ORIGINAL RESEARCH article
Expression of Cathepsins B, D, and G in WHO Grade I Meningioma
- 1Gillies McIndoe Research Institute, Wellington, New Zealand
- 2Department of Neurosurgery, Wellington Regional Hospital, Wellington, New Zealand
- 3Faculty of Medicine, Auckland University, Auckland, New Zealand
- 4Wellington Regional Plastic, Maxillofacial and Burns Unit, Hutt Hospital, Wellington, New Zealand
Aim: We have recently demonstrated the presence of putative tumor stem cells (TSCs) in World Health Organization (WHO) grade I meningioma (MG) localized to the microvessels, which expresses components of the renin-angiotensin system (RAS). The RAS is known to be dysregulated and promotes tumorigenesis in many cancer types, including glioblastoma. Cathepsins B, D, and G are isoenzymes that catalyze the production of angiotensin peptides, hence providing bypass loops for the RAS. This study investigated the expression of cathepsins B, D, and G in WHO grade I MG in relation to the putative TSC population we have previously demonstrated.
Methods: 3,3-Diaminobenzidine (DAB) immunohistochemical (IHC) staining with antibodies for cathepsins B, D, and G was performed on WHO grade I MG tissue samples from 10 patients. Three of the MG samples subjected to DAB IHC staining underwent immunofluorescence (IF) IHC staining to investigate co-expression of each of these cathepsins using combinations of smooth muscle actin (SMA) and embryonic stem cell marker OCT4. NanoString mRNA expression (n = 6) and Western blotting (WB; n = 5) analyses, and enzyme activity assays (EAAs; n = 3), were performed on snap-frozen WHO grade I MG tissue samples to confirm transcriptional activation, protein expression, and functional activity of these proteins, respectively.
Results: DAB IHC staining demonstrated expression of cathepsins B, D, and G in all 10 MG samples. NanoString mRNA expression and WB analyses showed transcriptional activation and protein expression of all three cathepsins, although cathepsin G was expressed at low levels. EAAs demonstrated that cathepsin B and cathepsin D were functionally active. IF IHC staining illustrated localization of cathepsin B and cathepsin D to the endothelium and SMA+ pericyte layer of the microvessels, while cathepsin G was localized to cells scattered within the interstitium, away from the microvessels.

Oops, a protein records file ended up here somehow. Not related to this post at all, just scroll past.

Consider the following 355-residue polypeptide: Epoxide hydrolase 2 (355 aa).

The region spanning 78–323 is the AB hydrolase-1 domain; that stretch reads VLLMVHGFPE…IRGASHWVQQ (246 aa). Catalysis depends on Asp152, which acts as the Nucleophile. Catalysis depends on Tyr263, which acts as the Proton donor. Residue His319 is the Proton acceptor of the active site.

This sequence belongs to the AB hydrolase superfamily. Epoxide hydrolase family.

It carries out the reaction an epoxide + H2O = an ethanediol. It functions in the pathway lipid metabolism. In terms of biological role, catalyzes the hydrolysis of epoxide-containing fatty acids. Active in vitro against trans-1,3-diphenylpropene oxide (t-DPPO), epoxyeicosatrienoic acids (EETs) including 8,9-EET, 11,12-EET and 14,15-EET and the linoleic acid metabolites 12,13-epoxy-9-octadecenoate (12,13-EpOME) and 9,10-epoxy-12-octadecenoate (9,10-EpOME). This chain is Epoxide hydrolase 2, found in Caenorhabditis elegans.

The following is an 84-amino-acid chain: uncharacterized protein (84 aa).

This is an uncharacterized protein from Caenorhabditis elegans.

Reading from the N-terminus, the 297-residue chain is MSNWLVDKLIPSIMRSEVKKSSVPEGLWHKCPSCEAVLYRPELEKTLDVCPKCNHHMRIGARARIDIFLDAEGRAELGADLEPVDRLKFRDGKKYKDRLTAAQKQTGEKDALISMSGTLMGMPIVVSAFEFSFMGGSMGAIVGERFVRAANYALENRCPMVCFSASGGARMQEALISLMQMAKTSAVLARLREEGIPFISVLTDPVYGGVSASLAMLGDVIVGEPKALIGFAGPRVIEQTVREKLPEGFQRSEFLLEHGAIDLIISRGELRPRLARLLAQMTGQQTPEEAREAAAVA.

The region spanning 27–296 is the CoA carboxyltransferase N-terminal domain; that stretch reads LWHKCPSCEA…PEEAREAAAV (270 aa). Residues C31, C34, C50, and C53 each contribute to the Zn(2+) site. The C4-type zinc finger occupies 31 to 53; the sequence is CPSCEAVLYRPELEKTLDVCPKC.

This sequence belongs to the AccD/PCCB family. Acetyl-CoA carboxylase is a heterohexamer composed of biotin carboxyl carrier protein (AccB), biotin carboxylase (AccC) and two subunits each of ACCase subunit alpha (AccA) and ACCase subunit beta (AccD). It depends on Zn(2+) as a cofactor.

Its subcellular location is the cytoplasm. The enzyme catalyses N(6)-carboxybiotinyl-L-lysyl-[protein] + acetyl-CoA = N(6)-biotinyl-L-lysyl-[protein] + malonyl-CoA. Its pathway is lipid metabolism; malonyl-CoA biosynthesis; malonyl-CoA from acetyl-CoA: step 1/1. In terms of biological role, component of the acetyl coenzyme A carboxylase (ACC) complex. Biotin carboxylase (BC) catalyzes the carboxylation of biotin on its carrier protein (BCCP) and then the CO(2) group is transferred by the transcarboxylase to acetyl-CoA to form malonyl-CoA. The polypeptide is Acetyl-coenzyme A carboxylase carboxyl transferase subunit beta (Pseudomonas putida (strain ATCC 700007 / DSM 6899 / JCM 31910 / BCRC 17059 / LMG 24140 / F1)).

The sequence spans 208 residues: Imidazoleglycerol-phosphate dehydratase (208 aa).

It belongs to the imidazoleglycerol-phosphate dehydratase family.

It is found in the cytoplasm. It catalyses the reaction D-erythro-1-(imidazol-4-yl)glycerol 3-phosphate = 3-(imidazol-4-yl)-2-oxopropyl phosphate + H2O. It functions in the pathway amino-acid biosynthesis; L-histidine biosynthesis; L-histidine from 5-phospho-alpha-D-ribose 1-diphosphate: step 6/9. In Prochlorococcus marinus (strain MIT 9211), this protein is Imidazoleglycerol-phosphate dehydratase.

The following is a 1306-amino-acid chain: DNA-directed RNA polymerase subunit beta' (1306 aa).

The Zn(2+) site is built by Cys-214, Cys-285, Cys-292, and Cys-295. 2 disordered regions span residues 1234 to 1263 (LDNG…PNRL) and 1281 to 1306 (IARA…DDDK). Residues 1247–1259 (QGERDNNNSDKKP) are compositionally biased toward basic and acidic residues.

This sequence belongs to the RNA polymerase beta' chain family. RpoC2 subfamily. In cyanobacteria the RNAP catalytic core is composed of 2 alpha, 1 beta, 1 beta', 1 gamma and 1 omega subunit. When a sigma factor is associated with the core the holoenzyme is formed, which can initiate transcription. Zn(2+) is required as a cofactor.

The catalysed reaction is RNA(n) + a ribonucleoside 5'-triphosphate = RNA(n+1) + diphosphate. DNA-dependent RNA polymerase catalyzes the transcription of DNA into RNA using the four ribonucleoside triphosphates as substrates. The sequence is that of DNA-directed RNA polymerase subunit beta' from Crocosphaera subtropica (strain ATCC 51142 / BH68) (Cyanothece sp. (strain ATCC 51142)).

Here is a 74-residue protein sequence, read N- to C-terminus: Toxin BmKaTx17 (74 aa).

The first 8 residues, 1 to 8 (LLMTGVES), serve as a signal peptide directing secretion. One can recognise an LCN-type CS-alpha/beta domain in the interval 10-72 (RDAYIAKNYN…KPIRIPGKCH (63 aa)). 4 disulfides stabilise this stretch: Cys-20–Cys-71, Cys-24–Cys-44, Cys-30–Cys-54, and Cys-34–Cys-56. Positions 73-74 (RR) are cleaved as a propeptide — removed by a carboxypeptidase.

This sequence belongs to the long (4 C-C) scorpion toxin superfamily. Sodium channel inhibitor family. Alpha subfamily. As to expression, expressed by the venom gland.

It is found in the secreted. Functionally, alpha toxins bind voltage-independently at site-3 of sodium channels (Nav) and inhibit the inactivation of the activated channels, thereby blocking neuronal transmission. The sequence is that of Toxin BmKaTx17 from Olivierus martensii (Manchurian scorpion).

Conclusion: Cathepsin B and cathepsin D, and to a lesser extent cathepsin G, are expressed in WHO grade I MG. Cathepsin B and cathepsin D are enzymatically active and are localized to the putative TSC population on the microvessels, whereas cathepsin G was localized to cells scattered within the interstitium, These results suggest the presence of bypass loops for the RAS, within WHO grade I MG.
Meningioma (MG) is one of the most common primary neoplasms of the central nervous system with an age-adjusted incidence of 11.5 per 100,000 person-years (1–3). Risk factors for the development of MG include hereditary syndromes such as neurofibromatosis type 2, high-dose radiation, and being female (1, 4–7). The standard of care for MG is gross total resection. However, due to tumor location and/or surgical morbidity, complete resection is not achievable in 50% of cases (8). Incomplete resection along with high recurrence rates of up to 32% during long-term follow-up (8–10) underscore a need for more optimal medical management of MG.